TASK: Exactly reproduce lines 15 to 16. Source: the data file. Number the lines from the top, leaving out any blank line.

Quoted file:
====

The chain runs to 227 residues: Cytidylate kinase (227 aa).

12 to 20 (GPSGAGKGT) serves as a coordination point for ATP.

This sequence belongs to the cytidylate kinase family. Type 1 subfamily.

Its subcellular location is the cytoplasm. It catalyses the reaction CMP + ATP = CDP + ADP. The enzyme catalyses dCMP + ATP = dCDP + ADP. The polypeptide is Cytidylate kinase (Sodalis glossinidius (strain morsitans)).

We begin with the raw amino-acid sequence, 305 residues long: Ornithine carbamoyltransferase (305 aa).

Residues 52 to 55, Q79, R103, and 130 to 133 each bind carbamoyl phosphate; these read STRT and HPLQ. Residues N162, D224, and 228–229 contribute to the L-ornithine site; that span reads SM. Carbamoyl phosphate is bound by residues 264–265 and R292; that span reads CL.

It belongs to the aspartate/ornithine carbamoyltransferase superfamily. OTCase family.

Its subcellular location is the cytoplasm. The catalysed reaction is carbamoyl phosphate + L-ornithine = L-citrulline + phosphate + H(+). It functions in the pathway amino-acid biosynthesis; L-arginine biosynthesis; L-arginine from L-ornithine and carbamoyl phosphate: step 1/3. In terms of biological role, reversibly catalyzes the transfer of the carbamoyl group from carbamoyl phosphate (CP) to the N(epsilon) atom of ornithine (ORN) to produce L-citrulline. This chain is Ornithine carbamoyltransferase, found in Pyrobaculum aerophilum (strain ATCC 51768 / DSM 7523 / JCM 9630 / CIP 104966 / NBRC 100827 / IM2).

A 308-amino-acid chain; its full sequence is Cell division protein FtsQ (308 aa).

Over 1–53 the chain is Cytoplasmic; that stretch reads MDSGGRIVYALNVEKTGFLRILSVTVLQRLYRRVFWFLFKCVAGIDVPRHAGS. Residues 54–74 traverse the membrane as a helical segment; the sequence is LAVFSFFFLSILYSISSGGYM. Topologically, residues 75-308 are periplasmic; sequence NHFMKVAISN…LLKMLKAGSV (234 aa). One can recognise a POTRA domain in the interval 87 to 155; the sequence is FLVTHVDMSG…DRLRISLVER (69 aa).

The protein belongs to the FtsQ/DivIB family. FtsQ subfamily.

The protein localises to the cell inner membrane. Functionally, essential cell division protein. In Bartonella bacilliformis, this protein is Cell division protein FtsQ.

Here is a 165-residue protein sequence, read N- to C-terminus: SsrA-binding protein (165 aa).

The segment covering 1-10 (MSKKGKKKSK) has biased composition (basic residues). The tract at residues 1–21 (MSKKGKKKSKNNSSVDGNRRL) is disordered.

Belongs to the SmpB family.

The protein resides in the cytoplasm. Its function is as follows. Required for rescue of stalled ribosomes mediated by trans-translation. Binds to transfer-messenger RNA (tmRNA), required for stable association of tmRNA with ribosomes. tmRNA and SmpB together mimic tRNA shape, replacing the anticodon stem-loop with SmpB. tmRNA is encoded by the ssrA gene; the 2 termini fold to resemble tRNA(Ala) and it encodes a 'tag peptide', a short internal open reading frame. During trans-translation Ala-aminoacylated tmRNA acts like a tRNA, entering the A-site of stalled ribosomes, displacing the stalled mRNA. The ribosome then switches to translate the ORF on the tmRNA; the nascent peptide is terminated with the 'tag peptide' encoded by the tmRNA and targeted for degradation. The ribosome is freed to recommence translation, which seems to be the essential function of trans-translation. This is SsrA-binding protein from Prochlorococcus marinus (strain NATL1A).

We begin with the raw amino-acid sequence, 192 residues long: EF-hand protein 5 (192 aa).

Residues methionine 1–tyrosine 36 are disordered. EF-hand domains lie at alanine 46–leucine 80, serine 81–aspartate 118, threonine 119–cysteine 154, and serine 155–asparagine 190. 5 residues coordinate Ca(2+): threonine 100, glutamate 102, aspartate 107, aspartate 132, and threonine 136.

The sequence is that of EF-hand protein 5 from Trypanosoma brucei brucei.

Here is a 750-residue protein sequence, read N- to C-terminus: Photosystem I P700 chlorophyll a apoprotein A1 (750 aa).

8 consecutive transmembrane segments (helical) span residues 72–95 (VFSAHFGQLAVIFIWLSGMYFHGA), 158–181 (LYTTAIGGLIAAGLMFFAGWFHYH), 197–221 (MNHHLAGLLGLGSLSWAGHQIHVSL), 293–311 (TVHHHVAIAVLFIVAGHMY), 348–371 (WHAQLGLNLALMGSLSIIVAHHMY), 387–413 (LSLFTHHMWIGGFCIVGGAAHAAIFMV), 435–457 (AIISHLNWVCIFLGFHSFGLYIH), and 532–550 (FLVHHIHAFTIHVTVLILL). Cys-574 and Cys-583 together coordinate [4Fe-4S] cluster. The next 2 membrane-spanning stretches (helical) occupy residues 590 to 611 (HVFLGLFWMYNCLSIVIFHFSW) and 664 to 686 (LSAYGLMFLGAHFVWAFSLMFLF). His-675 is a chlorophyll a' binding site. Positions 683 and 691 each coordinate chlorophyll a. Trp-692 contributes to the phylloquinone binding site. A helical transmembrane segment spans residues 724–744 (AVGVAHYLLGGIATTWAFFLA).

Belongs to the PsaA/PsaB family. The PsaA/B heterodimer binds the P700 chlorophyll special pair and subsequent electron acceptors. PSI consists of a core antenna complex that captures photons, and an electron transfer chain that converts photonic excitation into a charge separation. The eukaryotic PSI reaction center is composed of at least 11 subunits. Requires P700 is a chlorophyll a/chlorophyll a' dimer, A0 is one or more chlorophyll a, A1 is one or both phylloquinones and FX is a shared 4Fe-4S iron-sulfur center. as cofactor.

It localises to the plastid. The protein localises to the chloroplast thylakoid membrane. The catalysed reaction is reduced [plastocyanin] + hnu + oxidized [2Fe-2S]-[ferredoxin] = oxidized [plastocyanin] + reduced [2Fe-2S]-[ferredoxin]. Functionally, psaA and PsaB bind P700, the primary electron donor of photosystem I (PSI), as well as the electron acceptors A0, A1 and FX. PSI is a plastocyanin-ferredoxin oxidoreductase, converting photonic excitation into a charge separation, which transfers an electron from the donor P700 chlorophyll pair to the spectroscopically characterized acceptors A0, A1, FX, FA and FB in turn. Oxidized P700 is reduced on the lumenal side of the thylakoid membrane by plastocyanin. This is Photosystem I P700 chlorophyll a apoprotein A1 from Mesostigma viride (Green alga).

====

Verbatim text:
Belongs to the SmpB family.

The protein resides in the cytoplasm. Its function is as follows. Required for rescue of stalled ribosomes mediated by trans-translation. Binds to transfer-messenger RNA (tmRNA), required for stable association of tmRNA with ribosomes. tmRNA and SmpB together mimic tRNA shape, replacing the anticodon stem-loop with SmpB. tmRNA is encoded by the ssrA gene; the 2 termini fold to resemble tRNA(Ala) and it encodes a 'tag peptide', a short internal open reading frame. During trans-translation Ala-aminoacylated tmRNA acts like a tRNA, entering the A-site of stalled ribosomes, displacing the stalled mRNA. The ribosome then switches to translate the ORF on the tmRNA; the nascent peptide is terminated with the 'tag peptide' encoded by the tmRNA and targeted for degradation. The ribosome is freed to recommence translation, which seems to be the essential function of trans-translation. This is SsrA-binding protein from Prochlorococcus marinus (strain NATL1A).